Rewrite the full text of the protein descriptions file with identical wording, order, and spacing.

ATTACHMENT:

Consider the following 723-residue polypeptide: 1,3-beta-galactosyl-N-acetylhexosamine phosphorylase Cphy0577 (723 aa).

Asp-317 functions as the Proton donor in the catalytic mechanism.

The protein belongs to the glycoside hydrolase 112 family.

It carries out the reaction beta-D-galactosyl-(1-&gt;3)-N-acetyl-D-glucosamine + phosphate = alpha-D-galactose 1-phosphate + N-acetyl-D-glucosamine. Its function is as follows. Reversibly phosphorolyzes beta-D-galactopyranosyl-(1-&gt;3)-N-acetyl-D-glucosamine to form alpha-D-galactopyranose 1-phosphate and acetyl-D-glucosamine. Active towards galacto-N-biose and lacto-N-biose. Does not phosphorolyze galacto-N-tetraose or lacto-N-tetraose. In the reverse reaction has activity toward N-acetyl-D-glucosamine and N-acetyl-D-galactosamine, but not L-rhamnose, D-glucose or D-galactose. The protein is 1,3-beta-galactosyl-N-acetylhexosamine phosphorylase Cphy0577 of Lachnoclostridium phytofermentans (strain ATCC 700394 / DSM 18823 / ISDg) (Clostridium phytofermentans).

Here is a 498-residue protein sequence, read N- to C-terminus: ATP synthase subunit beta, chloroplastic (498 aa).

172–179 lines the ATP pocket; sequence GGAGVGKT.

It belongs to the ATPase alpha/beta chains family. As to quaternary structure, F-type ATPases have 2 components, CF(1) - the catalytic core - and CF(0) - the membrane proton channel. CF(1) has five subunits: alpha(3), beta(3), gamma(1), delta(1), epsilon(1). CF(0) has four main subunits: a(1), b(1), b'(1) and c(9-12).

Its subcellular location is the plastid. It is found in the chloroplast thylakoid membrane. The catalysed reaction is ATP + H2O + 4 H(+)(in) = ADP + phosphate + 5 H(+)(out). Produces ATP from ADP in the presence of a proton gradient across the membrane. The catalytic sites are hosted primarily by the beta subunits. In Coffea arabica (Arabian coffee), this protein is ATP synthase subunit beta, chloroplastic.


Consider the following 723-residue polypeptide: 1,3-beta-galactosyl-N-acetylhexosamine phosphorylase Cphy0577 (723 aa).

Asp-317 functions as the Proton donor in the catalytic mechanism.

The protein belongs to the glycoside hydrolase 112 family.

It carries out the reaction beta-D-galactosyl-(1-&gt;3)-N-acetyl-D-glucosamine + phosphate = alpha-D-galactose 1-phosphate + N-acetyl-D-glucosamine. Its function is as follows. Reversibly phosphorolyzes beta-D-galactopyranosyl-(1-&gt;3)-N-acetyl-D-glucosamine to form alpha-D-galactopyranose 1-phosphate and acetyl-D-glucosamine. Active towards galacto-N-biose and lacto-N-biose. Does not phosphorolyze galacto-N-tetraose or lacto-N-tetraose. In the reverse reaction has activity toward N-acetyl-D-glucosamine and N-acetyl-D-galactosamine, but not L-rhamnose, D-glucose or D-galactose. The protein is 1,3-beta-galactosyl-N-acetylhexosamine phosphorylase Cphy0577 of Lachnoclostridium phytofermentans (strain ATCC 700394 / DSM 18823 / ISDg) (Clostridium phytofermentans).

Here is a 498-residue protein sequence, read N- to C-terminus: ATP synthase subunit beta, chloroplastic (498 aa).

172–179 lines the ATP pocket; sequence GGAGVGKT.

It belongs to the ATPase alpha/beta chains family. As to quaternary structure, F-type ATPases have 2 components, CF(1) - the catalytic core - and CF(0) - the membrane proton channel. CF(1) has five subunits: alpha(3), beta(3), gamma(1), delta(1), epsilon(1). CF(0) has four main subunits: a(1), b(1), b'(1) and c(9-12).

Its subcellular location is the plastid. It is found in the chloroplast thylakoid membrane. The catalysed reaction is ATP + H2O + 4 H(+)(in) = ADP + phosphate + 5 H(+)(out). Produces ATP from ADP in the presence of a proton gradient across the membrane. The catalytic sites are hosted primarily by the beta subunits. In Coffea arabica (Arabian coffee), this protein is ATP synthase subunit beta, chloroplastic.